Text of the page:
December 16, 2019
Stress Fracture Types & Treatments
Stress fractures are common injuries experienced by people of all ages and activity levels. Learn more about the different types of stress fractures and the treatment options available at Arkansas Surgical Hospital.
Low-Risk Stress Fractures
Low-risk stress fractures can usually heal without requiring surgery. They are not likely to develop complications. Common locations of low-risk stress fractures include your fibula, which is next to your shin bone, and your calcaneus, or heel bone.
Conservative treatment involving RICE (rest, ice, compression, and elevation), NSAIDs (non-steroidal anti-inflammatory drugs), and limited weightbearing is the standard first line of treatment. This treatment can last anywhere from around six weeks to a full year and is typically enough to heal your stress fracture when there are no complications. However, low-risk stress fractures can sometimes progress to high-risk stress fractures if conservative measures do not help.
High-Risk Stress Fractures
Stress fractures are categorized as high-risk if there is a high chance of displacement, delayed union, non-union, or completion (a complete break) of the fracture. These stress fractures often occur in areas with low blood supply, which is necessary for bone development. Examples of these areas include certain bones in your feet, such as the metatarsals (the long, tubular bones in the middle of your foot) and the navicular (a concave bone towards the inner side of your foot).
Other high-risk stress fracture locations include “tension-side” bones, which means they bear weight as your body goes through various movements. Stress fractures in these areas are more likely to become displaced or progress to a complete fracture. One of these locations is the outer side of your femur, or thigh bone.
Finally, bones in areas without much muscle or other soft tissue coverage—such as your tibia, or shin bone—are also prone to high-risk stress fractures. If your stress fracture is in one of these areas, your orthopedic surgeon may recommend surgery. While some high-risk stress fractures heal on their own, surgical intervention is often needed to ensure complete healing.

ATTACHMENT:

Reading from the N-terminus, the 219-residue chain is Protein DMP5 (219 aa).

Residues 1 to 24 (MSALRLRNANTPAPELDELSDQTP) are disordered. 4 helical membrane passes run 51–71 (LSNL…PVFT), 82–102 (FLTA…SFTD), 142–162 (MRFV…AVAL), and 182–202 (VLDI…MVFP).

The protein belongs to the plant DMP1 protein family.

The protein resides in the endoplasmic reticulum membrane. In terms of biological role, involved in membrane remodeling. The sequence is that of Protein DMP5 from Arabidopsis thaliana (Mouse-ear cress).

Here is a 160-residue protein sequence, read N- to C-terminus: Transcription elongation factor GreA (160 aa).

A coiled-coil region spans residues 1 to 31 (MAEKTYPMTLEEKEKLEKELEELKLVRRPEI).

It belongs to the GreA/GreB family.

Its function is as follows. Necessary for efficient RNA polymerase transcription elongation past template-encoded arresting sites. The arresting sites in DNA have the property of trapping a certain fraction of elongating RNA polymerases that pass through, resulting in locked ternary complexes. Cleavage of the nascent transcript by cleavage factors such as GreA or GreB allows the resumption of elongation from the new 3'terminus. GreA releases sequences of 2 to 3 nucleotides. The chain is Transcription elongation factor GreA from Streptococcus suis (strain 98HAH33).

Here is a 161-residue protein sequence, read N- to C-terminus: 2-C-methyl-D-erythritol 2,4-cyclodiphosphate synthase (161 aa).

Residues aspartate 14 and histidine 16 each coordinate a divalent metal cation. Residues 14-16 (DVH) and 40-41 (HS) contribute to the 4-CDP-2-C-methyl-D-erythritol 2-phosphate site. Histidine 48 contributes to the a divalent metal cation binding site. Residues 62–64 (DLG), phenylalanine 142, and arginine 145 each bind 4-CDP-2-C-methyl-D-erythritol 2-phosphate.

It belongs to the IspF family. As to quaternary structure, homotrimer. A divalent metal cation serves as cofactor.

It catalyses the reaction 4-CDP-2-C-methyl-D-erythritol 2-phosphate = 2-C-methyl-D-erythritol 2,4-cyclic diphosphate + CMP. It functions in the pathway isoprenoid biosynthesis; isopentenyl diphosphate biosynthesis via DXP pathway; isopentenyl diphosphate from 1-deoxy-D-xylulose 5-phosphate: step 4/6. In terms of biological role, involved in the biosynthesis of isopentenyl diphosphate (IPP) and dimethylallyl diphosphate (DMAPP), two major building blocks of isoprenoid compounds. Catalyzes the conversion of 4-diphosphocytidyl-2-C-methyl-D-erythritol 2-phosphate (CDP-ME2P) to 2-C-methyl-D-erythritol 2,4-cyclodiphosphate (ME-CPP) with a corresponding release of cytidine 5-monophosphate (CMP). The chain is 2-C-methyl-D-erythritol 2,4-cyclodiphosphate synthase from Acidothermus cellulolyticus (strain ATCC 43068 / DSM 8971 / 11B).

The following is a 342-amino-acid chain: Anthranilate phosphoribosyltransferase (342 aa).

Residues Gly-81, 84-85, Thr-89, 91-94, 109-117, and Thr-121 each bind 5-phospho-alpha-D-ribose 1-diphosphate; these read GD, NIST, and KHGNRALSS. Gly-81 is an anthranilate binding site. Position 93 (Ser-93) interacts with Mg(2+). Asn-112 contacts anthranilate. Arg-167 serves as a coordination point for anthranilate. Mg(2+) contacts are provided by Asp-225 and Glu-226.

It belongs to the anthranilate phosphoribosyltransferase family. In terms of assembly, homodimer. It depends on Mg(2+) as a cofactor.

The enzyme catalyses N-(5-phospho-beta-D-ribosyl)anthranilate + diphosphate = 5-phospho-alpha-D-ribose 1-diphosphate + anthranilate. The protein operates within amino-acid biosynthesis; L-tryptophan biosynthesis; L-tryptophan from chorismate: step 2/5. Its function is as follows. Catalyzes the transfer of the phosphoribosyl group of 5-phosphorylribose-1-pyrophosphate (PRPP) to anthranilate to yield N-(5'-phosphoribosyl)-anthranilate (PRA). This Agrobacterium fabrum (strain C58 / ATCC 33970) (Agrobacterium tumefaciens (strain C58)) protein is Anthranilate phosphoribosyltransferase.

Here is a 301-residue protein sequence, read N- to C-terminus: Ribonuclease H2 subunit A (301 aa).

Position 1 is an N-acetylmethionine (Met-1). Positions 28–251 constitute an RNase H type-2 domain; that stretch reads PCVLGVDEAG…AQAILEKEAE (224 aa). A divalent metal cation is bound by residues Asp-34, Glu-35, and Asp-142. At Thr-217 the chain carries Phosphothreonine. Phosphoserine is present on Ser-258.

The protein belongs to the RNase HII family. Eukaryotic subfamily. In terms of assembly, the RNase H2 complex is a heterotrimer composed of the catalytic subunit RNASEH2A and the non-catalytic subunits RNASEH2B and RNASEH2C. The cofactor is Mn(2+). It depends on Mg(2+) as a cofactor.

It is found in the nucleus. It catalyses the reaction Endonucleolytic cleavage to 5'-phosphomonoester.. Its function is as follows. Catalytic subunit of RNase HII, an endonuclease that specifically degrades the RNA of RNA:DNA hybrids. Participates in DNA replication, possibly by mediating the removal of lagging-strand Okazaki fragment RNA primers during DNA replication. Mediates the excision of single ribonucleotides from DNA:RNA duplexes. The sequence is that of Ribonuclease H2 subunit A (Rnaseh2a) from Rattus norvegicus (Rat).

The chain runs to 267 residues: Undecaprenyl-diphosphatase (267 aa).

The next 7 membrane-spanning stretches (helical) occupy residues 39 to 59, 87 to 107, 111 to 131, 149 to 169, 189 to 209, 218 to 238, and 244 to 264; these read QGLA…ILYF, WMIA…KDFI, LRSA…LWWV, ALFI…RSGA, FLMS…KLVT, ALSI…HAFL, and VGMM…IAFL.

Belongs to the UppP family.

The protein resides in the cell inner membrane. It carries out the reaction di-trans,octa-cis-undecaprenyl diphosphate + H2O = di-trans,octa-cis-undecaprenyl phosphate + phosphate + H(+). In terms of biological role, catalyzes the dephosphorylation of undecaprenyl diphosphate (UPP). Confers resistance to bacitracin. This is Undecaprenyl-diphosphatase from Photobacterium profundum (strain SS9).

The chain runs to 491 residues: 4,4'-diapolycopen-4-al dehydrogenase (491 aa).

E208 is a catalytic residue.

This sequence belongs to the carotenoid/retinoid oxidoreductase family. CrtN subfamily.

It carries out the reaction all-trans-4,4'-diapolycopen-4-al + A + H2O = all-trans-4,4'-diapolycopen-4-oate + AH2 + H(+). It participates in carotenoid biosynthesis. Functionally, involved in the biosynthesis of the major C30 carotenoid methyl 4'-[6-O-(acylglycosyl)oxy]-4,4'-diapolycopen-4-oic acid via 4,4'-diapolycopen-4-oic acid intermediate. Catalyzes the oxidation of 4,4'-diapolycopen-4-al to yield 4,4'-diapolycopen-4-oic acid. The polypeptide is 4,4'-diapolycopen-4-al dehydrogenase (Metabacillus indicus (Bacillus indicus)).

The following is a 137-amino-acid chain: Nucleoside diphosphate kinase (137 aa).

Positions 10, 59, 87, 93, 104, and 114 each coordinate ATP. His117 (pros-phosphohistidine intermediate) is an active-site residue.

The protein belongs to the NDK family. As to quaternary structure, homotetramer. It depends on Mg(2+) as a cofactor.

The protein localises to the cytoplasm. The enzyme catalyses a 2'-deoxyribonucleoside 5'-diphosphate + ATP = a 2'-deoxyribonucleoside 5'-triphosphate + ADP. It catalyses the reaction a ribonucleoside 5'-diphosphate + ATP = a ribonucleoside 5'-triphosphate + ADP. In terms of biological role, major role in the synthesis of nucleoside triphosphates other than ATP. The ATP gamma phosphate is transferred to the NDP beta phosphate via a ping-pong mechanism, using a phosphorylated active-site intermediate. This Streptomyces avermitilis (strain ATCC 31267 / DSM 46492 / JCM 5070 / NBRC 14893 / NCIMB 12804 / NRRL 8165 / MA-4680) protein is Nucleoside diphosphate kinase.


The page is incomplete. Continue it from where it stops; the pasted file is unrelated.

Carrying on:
If your stress fracture does not heal with rest, you may need surgery. There are several different surgical techniques for stress fracture treatment, including screws, wires, rods, and plates designed to help your bone progress to full union.
Displaced Stress Fractures
Displacement is the term used to describe bone edges that have moved out of alignment, which makes it harder for your stress fracture to heal.
Displacement has several risks. For example, displaced stress fractures in your femur can lead to avascular necrosis—the death of bone tissue caused by lack of blood supply—in the ball of your joint, which can cause arthritis or even collapse of the bone.
If your stress fracture is displaced, your treatment will need to be more aggressive. Your bone will need to be immobilized, usually using a cast or splint, and you will need to rest it completely (i.e., no weight-bearing or unnecessary activity) for several weeks. If that does not help, internal fixation using screws or rods is the next step to ensure healing of your stress fracture.
Delayed Union and Non-Union of Stress Fractures
There are several factors that can slow down or even prevent the healing of your stress fracture, including diabetes, hormone imbalance, and unhealthy habits.
In order to ensure complete healing of your stress fracture, you will need to follow your orthopedic surgeon’s instructions on what to do—and what not to do—before, during, and after your treatment. Examples include:
- Stop smoking. Nicotine delays healing and tobacco weakens your bones.
- Improve your diet. Insufficient calcium and vitamin D can make it more difficult for your stress fracture to heal.
- Do not return to activity before your orthopedic surgeon approves it. This could delay healing and may even result in a complete fracture.